I am wondering if the clubs are for real or are they some kind of knockoff.I bought a set from ebay and they all say Towwy Arwour,instead of Tommy Armour,the m's have been replaced by w's.They seem to be good clubs,but I am wondering if they are the real thing.I have seen several of these clubs going around ebay.If you do a search on ebay you also will see what I am talking about,I wonder how many people have been sold something that is not what they thought they were getting.I may be wrong,but the pictures don't lie.If you look at the other Tommy Armour style clubs,you can clearly see the difference.If anybody knows what is going on,please let me know. Happy Hunting to all!! PLEASE READ ON!! I was recently asked a question about the clubs from a recent ebay buyer on November 6, 2007, His question: Hi, i recently bought a set of tommy armour 845s irons on ebay. Mine also say "TOWWY ARWOUR" on the sole. Have you found out whether they are kock-offs or not? how did you deal with the seller? My answer: Hi, In response to your concern,I did a little research on the clubs I bought and they are as real as they get..I have a neighbor who has a set of 855s clubs and they say the same thing also,and he's had his for several years and he bought them brand new from a reputable pro shop. As far as I understand thre were certain years they changed the style of the label on the clubs but I guess they did'nt think of someone like me looking that close at them as I did..but if you look at them really good you can actually see them as tommy instead of towwy.So I would'nt be concerned one bit.There are some fake clubs out there,but as far as the Tommy Armours,they are authentic. So enjoy your game and know for a fact that you are golfing with the real thing.I have enjoyed mine and they have done a great job for me. Have fun! I hope this will ease anyone's concern! Happy Golfing!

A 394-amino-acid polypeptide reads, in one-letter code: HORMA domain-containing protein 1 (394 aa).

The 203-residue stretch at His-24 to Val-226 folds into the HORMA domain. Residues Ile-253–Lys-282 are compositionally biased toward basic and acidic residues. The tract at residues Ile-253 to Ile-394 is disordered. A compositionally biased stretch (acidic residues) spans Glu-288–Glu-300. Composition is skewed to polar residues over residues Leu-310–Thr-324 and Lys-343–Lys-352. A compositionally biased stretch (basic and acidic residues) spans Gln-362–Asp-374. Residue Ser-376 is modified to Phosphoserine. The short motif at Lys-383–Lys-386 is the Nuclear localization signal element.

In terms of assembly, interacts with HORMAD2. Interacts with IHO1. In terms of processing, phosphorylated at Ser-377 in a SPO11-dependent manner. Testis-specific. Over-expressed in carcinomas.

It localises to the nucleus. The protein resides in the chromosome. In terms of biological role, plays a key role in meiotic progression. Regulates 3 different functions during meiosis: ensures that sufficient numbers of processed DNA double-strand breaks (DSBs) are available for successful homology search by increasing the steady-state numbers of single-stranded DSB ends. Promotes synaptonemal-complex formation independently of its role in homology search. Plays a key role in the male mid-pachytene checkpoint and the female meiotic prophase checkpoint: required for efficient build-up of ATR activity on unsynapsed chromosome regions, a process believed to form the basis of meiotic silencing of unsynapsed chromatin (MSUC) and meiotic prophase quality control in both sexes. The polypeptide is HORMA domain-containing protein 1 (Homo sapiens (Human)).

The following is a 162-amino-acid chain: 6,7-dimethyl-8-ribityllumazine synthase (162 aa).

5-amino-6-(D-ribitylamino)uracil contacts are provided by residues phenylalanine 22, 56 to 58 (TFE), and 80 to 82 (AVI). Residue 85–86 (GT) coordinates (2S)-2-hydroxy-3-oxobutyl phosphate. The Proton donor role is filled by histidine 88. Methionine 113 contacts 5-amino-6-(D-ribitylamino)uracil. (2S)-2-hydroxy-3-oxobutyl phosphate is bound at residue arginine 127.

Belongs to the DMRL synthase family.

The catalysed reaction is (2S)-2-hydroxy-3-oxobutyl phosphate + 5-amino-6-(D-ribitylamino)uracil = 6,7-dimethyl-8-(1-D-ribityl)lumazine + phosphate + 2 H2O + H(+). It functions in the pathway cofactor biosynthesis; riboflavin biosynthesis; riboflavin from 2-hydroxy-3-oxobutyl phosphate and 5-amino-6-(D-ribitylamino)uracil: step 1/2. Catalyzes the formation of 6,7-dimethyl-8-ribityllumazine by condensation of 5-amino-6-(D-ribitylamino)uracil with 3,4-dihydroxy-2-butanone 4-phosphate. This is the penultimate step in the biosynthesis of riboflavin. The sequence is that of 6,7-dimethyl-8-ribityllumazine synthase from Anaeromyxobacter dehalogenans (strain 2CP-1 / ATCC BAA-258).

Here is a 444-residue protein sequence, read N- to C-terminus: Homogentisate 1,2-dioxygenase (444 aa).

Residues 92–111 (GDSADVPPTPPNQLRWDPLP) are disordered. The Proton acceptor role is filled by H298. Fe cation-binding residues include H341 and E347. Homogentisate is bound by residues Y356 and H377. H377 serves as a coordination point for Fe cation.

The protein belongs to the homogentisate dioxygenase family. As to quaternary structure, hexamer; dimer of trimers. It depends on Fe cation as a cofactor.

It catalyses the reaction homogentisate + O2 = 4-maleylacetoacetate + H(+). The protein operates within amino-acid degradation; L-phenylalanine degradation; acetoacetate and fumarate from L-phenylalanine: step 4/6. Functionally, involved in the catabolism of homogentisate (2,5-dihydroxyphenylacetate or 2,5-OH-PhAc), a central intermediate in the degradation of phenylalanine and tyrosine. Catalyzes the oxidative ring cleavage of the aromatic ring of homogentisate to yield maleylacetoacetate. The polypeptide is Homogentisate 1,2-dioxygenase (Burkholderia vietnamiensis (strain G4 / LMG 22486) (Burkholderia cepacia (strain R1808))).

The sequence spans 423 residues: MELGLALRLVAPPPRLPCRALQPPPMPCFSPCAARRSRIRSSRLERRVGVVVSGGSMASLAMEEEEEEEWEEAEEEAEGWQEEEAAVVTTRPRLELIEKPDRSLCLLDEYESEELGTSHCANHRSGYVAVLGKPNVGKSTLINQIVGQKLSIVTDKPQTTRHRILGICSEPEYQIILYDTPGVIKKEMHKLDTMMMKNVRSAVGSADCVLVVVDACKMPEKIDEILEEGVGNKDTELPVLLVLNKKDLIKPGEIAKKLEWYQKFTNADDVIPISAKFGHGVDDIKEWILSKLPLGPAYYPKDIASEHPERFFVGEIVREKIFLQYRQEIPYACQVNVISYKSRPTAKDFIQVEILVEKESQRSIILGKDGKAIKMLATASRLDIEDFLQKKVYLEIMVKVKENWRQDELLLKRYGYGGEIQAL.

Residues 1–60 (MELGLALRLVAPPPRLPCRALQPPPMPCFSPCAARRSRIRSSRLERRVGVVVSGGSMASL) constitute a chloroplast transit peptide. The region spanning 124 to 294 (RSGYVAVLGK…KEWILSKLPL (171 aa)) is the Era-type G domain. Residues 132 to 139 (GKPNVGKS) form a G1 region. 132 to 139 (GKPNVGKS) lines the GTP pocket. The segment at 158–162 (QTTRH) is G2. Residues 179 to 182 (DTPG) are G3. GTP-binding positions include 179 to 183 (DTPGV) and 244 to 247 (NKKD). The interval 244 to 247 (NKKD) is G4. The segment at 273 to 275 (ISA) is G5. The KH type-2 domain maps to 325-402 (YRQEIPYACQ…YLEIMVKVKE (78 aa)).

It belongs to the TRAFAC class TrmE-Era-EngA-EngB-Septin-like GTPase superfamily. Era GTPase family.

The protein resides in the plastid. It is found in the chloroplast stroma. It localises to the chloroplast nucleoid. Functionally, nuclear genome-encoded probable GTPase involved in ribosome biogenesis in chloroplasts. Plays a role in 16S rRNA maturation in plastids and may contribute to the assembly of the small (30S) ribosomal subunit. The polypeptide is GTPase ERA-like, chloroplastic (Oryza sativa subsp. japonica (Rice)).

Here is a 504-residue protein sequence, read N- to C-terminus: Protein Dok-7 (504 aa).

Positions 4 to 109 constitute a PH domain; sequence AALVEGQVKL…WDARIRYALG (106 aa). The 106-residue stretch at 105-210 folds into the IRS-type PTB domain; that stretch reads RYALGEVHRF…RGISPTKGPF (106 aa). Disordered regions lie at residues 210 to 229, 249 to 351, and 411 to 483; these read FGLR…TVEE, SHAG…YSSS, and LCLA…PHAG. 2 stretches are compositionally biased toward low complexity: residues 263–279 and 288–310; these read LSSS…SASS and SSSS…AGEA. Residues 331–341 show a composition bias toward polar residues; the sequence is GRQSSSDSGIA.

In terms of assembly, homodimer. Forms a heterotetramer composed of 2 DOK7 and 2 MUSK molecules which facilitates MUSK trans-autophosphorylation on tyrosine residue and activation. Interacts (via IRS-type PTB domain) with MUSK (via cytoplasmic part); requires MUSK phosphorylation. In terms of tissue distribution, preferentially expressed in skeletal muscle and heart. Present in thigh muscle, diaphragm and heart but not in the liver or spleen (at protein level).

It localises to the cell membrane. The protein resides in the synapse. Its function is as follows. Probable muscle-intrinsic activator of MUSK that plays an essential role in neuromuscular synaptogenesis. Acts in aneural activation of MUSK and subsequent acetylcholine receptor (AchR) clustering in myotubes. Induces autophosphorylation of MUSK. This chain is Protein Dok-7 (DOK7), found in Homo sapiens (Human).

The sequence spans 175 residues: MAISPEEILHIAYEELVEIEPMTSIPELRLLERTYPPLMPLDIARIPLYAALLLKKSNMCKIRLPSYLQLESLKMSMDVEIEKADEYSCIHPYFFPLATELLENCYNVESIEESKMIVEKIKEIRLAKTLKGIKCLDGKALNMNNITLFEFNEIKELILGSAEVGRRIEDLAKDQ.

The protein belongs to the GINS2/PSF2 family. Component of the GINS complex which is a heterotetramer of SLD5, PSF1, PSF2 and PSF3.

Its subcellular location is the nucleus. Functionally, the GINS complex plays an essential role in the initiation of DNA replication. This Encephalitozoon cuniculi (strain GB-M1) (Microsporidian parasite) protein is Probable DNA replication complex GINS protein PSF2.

The 845s (s for steel) irons rivaled the Ping Eye2 when first introduced. They are actually blades with a little cavity, and the pros used them to win 25 tournaments. So you know they were good. Tommy Armour sold a ton of these sets, and tried to grow their company with the 845 titanium, 845BC (copper), 845 oversized, 855, EVO, and Ti100 irons. They failed, and the company has been sold, re-constituted, combined, and gutted numerous times in the last two decades. The designer of the 845s went on to design the DCI irons for Titleist. The clubs are no nonsense, classic, easy-on-the eye blades with solid performance and a little forgiveness with the cavity. You can draw or fade the ball, but mainly they hit it pretty straight at the lower "blade" trajectory rather than the "high launch" cavity offerings prevalent today. They have the older, weaker lofts. For example, the 3-iron is 21-degees which is a degree or two more than today's "name brand" irons. By the time you get to the 9-iron it is 44-degrees loft, which is a full 4-5 degrees more than standard today. So they are going to average about a club shorter than 2011 mass marketed irons. And they are going to play more "blade-like" than "backweighted" cavity irons. I like the set-up and feel of the 48-deg pitching wedge and the sand wedge. They make it seem like you are tossing the ball underhanded to the hole with the proper trajectory and release. The 56-deg sand wedge does not have a lot of bounce for sand shots, but remember these were "pro" clubs, and touring pros generally have more exacting wedges for their more refined swings than us amateurs need. Out of the older generation of irons, I would rate these more playable today than just about any other except the Ping Eye2 and Ping Eye2+. If you are very good and do not need the extra few yards, and want small, classic blades with a hint of forgiveness, then these are excellent and rather inexpensive. I recommend them if you want to hit "blades," but 95% of us probably need "game improvement" designs.